Another close contender is Quetzalcoatlus northropi, at 127 kg (280 lb) and with a wingspan of 12 m (39 ft).
When it was first discovered, scientists estimated that the largest Quetzalcoatlus fossils came from an individual with a wingspan as large as 15.9 meters (52 feet), choosing the middle of three extrapolations from the proportions of other pterosaurs that gave an estimate of 11, 15.5 and 21 meters respectively (36 feet, 50.85 feet, 68.9 feet). In 1981, further study lowered these estimates to 11–12 meters (36–39 ft).More recent estimates based on greater knowledge of azhdarchid proportions place its wingspan at 10–11 meters (33–36 ft).
Mass estimates for giant azhdarchids are extremely problematic because no existing species share a similar size or body plan, and in consequence published results vary widely.While some studies have historically found extremely low weight estimates for Quetzalcoatlus, as low as 70 kilograms (150 lb) for a 10-meter (32-foot-10-inch) individual, a majority of estimates published since the 2000s have been higher, around 200–250 kilograms (440–550 lb).
Skull material (from smaller specimens, possibly a related species) shows that Quetzalcoatlus had a very sharp and pointed beak. That is contrary to some earlier reconstructions that showed a blunter snout, based on the inadvertent inclusion of jaw material from another pterosaur species, possibly a tapejarid or a form related to Tupuxuara. A skull crest was also present but its exact form and size are still unknown.
The first Quetzalcoatlus fossils were discovered in Texas, United States, from the MaastrichtianJavelina Formation at Big Bend National Park (dated to around 68 million years ago) in 1971 by a geology graduate student from the University of Texas at Austin's Jackson School of Geosciences, Douglas A. Lawson. The specimen consisted of a partial wing (in pterosaurs composed of the forearms and elongated fourth finger), from an individual later estimated at over 10 m (33 ft) in wingspan. Lawson discovered a second site of the same age, about forty kilometers from the first, where between 1972 and 1974 he and Professor Wann Langston Jr. of the Texas Memorial Museum unearthed three fragmentary skeletons of much smaller individuals. Lawson in 1975 announced the find in an article in Science.That same year, in a subsequent letter to the same journal, he made the original large specimen, TMM 41450-3, the holotype of a new genus and species, Quetzalcoatlus northropi. The genus name refers to the Aztec feathered serpent god Quetzalcoatl. The specific name honors John Knudsen Northrop, the founder of Northrop, who was interested in large tailless flying wing aircraft designs resembling Quetzalcoatlus.At first it was assumed that the smaller specimens were juvenile or subadult forms of the larger type. Later, when more remains were found, it was realized they could have been a separate species. This possible second species from Texas was provisionally referred to as a Quetzalcoatlus sp. by Alexander Kellner and Langston in 1996, indicating that its status was too uncertain to give it a full new species name.The smaller specimens are more complete than the Q. northropi holotype, and include four partial skulls, though they are much less massive, with an estimated wingspan of 5.5 meters (18 feet).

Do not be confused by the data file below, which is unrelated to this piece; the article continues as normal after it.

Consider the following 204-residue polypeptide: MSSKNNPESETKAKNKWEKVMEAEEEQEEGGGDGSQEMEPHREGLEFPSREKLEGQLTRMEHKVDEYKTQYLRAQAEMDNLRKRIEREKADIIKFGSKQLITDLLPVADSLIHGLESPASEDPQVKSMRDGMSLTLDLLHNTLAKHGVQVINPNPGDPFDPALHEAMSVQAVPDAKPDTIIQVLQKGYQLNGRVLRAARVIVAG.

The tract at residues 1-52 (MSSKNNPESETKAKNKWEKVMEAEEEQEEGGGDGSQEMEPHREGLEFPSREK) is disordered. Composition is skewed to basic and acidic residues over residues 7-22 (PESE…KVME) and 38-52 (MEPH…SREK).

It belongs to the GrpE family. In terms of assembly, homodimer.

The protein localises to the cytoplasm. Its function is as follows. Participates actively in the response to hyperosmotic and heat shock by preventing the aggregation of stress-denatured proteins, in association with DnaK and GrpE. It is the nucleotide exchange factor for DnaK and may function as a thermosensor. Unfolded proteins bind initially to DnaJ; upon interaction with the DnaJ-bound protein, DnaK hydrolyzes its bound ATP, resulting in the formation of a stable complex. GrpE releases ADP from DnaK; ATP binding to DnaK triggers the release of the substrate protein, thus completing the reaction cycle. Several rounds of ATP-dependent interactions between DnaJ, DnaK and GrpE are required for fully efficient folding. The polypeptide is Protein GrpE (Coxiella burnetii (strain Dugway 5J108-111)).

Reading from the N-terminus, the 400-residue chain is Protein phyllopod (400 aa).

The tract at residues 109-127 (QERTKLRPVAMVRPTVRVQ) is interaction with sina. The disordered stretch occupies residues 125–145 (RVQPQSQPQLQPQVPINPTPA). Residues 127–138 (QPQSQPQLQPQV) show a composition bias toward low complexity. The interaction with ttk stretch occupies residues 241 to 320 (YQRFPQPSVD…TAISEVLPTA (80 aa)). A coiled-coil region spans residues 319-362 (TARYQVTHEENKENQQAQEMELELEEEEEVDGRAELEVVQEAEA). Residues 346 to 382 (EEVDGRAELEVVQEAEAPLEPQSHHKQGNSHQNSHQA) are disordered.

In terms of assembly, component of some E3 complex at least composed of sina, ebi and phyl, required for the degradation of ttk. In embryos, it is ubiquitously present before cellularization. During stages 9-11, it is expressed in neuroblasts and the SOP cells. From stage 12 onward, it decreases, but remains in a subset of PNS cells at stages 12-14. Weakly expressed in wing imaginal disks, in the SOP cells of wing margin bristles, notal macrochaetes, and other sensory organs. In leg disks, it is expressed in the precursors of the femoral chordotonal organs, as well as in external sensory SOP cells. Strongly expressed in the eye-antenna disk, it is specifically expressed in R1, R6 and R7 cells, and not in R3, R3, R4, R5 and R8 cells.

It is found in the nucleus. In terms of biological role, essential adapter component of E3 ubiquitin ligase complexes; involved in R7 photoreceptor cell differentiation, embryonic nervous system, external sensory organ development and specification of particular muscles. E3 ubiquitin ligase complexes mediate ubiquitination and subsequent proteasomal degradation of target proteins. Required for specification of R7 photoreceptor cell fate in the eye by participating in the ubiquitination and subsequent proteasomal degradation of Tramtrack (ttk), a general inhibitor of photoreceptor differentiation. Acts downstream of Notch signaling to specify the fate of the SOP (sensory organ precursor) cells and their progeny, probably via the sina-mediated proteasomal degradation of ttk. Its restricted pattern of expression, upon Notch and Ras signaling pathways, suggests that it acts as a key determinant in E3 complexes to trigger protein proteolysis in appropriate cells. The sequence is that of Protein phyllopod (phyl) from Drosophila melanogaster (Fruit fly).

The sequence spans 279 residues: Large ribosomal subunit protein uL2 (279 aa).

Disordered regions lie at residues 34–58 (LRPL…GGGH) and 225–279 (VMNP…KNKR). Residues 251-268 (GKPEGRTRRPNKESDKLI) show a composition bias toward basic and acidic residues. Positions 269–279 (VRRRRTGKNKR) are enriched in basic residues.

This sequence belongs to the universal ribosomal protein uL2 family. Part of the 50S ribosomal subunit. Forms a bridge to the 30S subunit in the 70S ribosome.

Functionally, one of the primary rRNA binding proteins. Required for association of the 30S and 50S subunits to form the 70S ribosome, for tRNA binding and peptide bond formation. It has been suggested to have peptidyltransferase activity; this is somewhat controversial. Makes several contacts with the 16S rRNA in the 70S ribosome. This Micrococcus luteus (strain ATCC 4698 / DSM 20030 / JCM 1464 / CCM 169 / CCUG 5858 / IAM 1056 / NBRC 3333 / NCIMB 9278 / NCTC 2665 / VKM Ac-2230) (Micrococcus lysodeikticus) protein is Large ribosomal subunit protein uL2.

The holotype specimen of Q. northropi has yet to be properly described and diagnosed. Where the known remains overlap, it has been considered by Mark Witton and colleagues (2010) to be indistinguishable from its Romanian contemporary Hatzegopteryx. If Q. northropi is complete enough to be distinguished from other pterosaurs (i.e., if it is not a nomen dubium), Hatzegopteryx may represent the same animal. It is likely that huge pterosaurs such as Q. northropi would have had very large, transcontinental ranges, making its presence in both North America and Europe unsurprising.Mark Witton et al. argued that the skull material of Hatzegopteryx and Q. sp. differ enough that they cannot be regarded as the same animal, making it likely that Q. sp., if not identical to Quetzalcoatlus northropi, represents a distinct genus.
An azhdarchid neck vertebra, discovered in 2002 from the Maastrichtian age Hell Creek Formation, may also belong to Quetzalcoatlus. The specimen (BMR P2002.2) was recovered accidentally when it was included in a field jacket prepared to transport part of a tyrannosaur specimen. Despite this association with the remains of a large carnivorous dinosaur, the vertebra shows no evidence that it was chewed on by the dinosaur. The bone came from an individual azhdarchid pterosaur estimated to have had a wingspan of 5–5.5 m (16–18 ft).
Quetzalcoatlus was abundant in Texas during the Lancian in a fauna dominated by Alamosaurus.The Alamosaurus-Quetzalcoatlus association probably represents semi-arid inland plains.Quetzalcoatlus had precursors in North America and its apparent rise to widespreadness may represent the expansion of its preferred habitat rather than an immigration event, as some experts have suggested.